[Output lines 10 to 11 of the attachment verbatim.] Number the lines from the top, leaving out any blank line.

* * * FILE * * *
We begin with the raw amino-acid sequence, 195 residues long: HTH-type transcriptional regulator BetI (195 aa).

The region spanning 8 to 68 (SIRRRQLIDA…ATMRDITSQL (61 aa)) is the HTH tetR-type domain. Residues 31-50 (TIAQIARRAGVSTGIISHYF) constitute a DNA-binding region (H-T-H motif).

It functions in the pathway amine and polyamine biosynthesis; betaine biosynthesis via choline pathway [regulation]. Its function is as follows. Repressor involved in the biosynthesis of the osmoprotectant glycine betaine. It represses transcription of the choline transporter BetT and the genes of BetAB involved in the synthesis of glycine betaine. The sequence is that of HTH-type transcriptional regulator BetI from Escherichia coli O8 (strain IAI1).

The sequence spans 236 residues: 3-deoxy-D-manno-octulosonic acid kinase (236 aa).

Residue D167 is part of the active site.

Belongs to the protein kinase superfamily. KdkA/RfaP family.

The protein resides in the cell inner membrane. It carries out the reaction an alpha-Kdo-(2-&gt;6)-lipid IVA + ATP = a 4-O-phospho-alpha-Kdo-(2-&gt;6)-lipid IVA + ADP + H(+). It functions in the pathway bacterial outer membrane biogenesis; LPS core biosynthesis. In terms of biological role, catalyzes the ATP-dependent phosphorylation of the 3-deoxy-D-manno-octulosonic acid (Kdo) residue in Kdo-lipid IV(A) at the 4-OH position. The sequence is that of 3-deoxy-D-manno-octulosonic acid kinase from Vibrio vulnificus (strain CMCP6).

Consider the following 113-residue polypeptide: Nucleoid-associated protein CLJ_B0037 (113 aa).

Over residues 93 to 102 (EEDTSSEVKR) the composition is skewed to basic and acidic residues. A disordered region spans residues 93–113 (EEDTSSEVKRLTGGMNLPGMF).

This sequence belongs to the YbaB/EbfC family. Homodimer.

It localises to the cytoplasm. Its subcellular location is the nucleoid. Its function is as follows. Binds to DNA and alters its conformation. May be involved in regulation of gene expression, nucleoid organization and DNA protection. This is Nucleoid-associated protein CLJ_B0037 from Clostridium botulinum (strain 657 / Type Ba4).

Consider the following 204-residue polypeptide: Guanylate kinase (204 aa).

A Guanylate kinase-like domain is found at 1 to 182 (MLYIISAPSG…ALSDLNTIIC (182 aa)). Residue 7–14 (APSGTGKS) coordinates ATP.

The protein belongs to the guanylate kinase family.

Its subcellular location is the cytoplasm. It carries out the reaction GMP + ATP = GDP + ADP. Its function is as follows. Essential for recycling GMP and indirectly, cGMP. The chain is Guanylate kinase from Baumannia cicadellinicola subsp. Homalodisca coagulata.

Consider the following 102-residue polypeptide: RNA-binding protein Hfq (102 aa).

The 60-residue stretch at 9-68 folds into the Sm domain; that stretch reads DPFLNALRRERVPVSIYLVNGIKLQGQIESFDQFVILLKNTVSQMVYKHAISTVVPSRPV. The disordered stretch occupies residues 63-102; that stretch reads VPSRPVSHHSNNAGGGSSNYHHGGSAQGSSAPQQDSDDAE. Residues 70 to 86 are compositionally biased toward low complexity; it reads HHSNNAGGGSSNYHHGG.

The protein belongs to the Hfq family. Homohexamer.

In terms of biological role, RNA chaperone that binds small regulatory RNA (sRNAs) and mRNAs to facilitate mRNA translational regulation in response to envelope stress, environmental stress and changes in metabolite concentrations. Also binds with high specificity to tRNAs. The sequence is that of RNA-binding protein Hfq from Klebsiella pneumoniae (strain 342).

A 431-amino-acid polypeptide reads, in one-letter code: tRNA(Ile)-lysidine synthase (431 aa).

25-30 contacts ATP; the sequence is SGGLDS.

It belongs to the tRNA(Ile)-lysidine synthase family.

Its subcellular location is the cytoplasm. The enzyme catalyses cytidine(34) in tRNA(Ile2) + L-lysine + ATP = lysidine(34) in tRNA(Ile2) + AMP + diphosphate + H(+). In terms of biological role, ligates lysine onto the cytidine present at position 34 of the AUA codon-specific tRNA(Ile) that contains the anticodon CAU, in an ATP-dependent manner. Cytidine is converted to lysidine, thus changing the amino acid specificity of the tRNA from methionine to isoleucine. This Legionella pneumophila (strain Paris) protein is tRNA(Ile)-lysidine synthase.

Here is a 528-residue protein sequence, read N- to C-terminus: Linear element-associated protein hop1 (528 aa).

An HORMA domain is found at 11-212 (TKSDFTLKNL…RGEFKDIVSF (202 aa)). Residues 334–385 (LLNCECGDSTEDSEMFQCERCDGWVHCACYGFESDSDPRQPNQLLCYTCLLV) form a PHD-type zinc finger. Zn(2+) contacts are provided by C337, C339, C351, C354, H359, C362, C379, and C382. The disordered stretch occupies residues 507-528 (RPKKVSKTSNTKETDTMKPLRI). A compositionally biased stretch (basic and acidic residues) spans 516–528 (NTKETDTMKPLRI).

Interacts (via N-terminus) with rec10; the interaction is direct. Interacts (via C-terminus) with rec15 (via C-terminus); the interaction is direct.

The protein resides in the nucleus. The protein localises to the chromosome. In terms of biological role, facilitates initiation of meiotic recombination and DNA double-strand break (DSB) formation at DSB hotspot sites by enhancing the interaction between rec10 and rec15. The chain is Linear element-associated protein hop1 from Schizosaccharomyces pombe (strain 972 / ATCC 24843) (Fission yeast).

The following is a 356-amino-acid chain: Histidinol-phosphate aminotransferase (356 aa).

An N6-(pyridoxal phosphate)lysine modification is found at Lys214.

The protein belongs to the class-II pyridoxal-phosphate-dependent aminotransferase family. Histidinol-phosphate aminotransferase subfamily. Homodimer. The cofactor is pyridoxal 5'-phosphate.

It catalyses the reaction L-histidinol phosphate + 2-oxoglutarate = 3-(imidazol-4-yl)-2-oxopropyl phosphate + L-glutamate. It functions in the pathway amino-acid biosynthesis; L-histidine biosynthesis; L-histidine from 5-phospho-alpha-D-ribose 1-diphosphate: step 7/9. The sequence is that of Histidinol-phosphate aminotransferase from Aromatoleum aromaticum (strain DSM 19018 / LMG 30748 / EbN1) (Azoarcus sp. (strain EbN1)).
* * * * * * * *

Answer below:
This sequence belongs to the YbaB/EbfC family. Homodimer.

It localises to the cytoplasm. Its subcellular location is the nucleoid. Its function is as follows. Binds to DNA and alters its conformation. May be involved in regulation of gene expression, nucleoid organization and DNA protection. This is Nucleoid-associated protein CLJ_B0037 from Clostridium botulinum (strain 657 / Type Ba4).